It’s also possible, and very common, to use a tire inflator that doesn’t require a tank, the small portable air compressors that produce a continuous flow of air at pressures that reach 150 PSI are a perfect choice, and I will provide an example later in the article.
Duty Cycle of Air Compressor
The duty cycle of an air compressor is represented by a percentage, which determines how much downtime a compressor needs during its cycling. For instance, a 50% duty cycle, which is very common, represents the need for the compressor to rest for 50% of its cycle time to avoid overheating and premature wear. If the cycle time is an hour, the compressor can work for 30 minutes and idle for the other 30 minutes.
For more information on the duty cycle of an air compressor, visit our guide here. The duty cycle is important to be aware of in case you desire continuous airflow or are happy with intermittent use. Typically, when filling truck tires, a normal duty cycle of 50% and intermittent use should suffice for getting around the tires of your vehicle.
The duty cycle won’t be a worry for the portable cigarette lighter compressors because they’re rated for continuous airflow and hence, are ideal for tire inflation.
Hose & Power Cord Length Attached to Compressor
Air compressor portability is very important for filling the tires of any vehicle. If your air compressor is portable and you can get it outdoors near your truck, you will need a long enough power cord. The thing here though is that using an extension cable can dilute the power, depending on the length of it. And so, the compressor may not operate at its optimum. Visit our What Size Extension Cord For An Air Compressor guide for more information!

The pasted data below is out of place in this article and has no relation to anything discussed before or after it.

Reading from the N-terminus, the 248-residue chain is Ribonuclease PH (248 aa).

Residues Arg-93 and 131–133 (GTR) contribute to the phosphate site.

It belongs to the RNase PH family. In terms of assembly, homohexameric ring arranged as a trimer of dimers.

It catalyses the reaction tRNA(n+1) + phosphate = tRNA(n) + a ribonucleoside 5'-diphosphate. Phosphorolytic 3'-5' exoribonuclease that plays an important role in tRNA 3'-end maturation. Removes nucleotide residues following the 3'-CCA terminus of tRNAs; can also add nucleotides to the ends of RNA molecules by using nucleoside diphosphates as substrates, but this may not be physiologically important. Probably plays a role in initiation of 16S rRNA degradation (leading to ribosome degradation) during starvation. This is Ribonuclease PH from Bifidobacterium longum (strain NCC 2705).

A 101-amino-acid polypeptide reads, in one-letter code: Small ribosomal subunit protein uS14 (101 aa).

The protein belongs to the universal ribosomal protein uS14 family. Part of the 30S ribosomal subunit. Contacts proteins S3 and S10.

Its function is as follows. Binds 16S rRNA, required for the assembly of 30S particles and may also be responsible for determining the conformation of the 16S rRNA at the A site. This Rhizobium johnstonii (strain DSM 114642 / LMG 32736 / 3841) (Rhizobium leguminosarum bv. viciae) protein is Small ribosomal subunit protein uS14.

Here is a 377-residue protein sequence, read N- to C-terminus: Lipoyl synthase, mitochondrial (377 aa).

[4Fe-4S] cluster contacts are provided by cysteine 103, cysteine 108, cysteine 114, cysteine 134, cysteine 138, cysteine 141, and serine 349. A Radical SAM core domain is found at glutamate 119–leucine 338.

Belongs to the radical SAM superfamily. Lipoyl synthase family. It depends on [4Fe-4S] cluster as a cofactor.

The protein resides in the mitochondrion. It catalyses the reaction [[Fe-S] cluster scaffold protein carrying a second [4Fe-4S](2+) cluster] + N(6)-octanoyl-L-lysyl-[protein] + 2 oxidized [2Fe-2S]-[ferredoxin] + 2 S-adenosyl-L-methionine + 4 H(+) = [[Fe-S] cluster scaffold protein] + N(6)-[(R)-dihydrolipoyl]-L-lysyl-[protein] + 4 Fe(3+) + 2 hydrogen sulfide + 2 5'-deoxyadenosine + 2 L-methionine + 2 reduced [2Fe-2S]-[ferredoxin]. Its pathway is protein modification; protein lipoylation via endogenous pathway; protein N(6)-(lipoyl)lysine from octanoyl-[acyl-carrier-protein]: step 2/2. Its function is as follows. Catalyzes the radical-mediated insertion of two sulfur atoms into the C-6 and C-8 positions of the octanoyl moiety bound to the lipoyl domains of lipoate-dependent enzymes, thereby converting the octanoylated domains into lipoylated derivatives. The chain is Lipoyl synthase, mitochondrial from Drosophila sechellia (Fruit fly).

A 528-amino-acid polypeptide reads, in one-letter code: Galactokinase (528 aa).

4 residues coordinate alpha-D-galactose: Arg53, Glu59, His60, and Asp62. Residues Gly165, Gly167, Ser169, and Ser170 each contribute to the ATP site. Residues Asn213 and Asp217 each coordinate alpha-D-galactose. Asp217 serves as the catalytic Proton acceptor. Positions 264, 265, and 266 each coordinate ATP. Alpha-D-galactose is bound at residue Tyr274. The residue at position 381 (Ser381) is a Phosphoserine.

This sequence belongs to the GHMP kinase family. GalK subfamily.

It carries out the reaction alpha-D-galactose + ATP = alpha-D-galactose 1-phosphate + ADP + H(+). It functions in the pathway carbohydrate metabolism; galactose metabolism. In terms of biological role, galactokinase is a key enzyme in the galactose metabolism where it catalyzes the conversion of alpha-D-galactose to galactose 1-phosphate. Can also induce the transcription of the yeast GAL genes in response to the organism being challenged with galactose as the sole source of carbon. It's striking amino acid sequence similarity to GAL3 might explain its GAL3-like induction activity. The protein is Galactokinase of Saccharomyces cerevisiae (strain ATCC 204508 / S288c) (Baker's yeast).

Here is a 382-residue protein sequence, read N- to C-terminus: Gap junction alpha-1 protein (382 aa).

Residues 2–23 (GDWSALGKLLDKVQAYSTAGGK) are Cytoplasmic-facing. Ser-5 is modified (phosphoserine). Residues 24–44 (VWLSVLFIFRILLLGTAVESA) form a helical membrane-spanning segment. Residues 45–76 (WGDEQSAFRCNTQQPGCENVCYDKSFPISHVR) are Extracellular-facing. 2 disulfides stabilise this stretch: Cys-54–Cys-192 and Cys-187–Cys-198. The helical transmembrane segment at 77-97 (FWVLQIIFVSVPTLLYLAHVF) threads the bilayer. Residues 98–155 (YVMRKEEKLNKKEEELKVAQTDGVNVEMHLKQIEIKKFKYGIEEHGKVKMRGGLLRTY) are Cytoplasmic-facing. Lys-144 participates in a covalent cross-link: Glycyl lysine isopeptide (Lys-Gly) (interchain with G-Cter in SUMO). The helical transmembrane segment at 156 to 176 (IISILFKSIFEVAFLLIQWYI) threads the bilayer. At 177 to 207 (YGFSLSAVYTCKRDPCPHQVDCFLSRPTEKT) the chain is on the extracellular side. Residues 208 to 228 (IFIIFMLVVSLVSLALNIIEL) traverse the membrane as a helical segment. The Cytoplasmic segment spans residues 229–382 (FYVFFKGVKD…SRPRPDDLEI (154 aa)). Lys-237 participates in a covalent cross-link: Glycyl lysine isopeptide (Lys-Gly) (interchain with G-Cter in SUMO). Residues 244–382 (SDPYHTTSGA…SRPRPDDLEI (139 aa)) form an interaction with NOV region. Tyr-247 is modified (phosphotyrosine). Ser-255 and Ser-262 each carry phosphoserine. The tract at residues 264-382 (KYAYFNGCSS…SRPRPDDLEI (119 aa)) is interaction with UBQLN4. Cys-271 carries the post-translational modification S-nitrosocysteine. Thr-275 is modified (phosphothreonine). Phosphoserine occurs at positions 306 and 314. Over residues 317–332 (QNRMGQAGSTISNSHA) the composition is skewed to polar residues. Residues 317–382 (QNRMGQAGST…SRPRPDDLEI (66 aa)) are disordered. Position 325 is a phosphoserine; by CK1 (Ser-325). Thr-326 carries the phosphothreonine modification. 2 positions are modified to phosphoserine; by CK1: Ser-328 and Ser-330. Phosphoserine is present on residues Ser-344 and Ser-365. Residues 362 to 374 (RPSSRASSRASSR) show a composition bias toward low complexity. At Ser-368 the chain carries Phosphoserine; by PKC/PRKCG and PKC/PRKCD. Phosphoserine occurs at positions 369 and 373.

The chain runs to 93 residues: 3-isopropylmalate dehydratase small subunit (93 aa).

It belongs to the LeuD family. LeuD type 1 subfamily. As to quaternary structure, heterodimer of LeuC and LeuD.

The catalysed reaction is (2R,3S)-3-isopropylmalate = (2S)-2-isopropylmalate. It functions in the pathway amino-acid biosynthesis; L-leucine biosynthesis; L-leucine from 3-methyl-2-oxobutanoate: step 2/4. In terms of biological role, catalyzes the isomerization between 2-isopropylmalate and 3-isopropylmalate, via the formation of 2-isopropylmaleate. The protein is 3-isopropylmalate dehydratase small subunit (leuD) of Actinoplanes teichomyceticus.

If your compressor is not so portable, or you don’t wish to use an extension cord, then you will need a suitable length of hose to be able to get the compressed air from your compressor to each tire on your truck. Again, this is not an ideal situation as the longer your hose length becomes, the greater the pressure drop across it, and so, you will need to account for any potential pressure drop to ensure your tires are receiving the right pressure.
Cigarette lighter tire inflators are readily designed to be able to reach all your tires and typically come with a suitably sized hose.
If you opt for a normal air compressor, as opposed to the portable tire inflators that you can store in your truck. You will need to keep in mind that you’ll have to purchase additional attachments to be able to fill your truck’s tires. It’s probably best to get a tire inflator kit that has everything you need to turn your air compressor’s hose into a tire inflating device.
This will allow you to regulate the pressure of air going into the tires and monitor it via a gauge to ensure you put in the correct amount. Here’s an example of a tire inflating kit readily available on Amazon!
Examples of Suitable Air Compressors for Filling Truck Tires
I will now provide you with some examples of air compressors that are readily available on Amazon for filling truck tires!
Tankless Tire Inflator Examples
This first one is a GSPSCN portable cart tire inflator which is also suitable for trucks.
There is an abundance of tire inflators like this example available online and in retailers, they’re ideal to keep in your truck for emergencies! They simply plug into your 12V in your truck and are capable of providing pressures up to 150 PSI.
You can set the pressure you desire and the compressor has an auto-stop function for when it reaches that pressure. Multiple users have left reviews saying how great it is for filling heavy-duty trucks and SUV tires.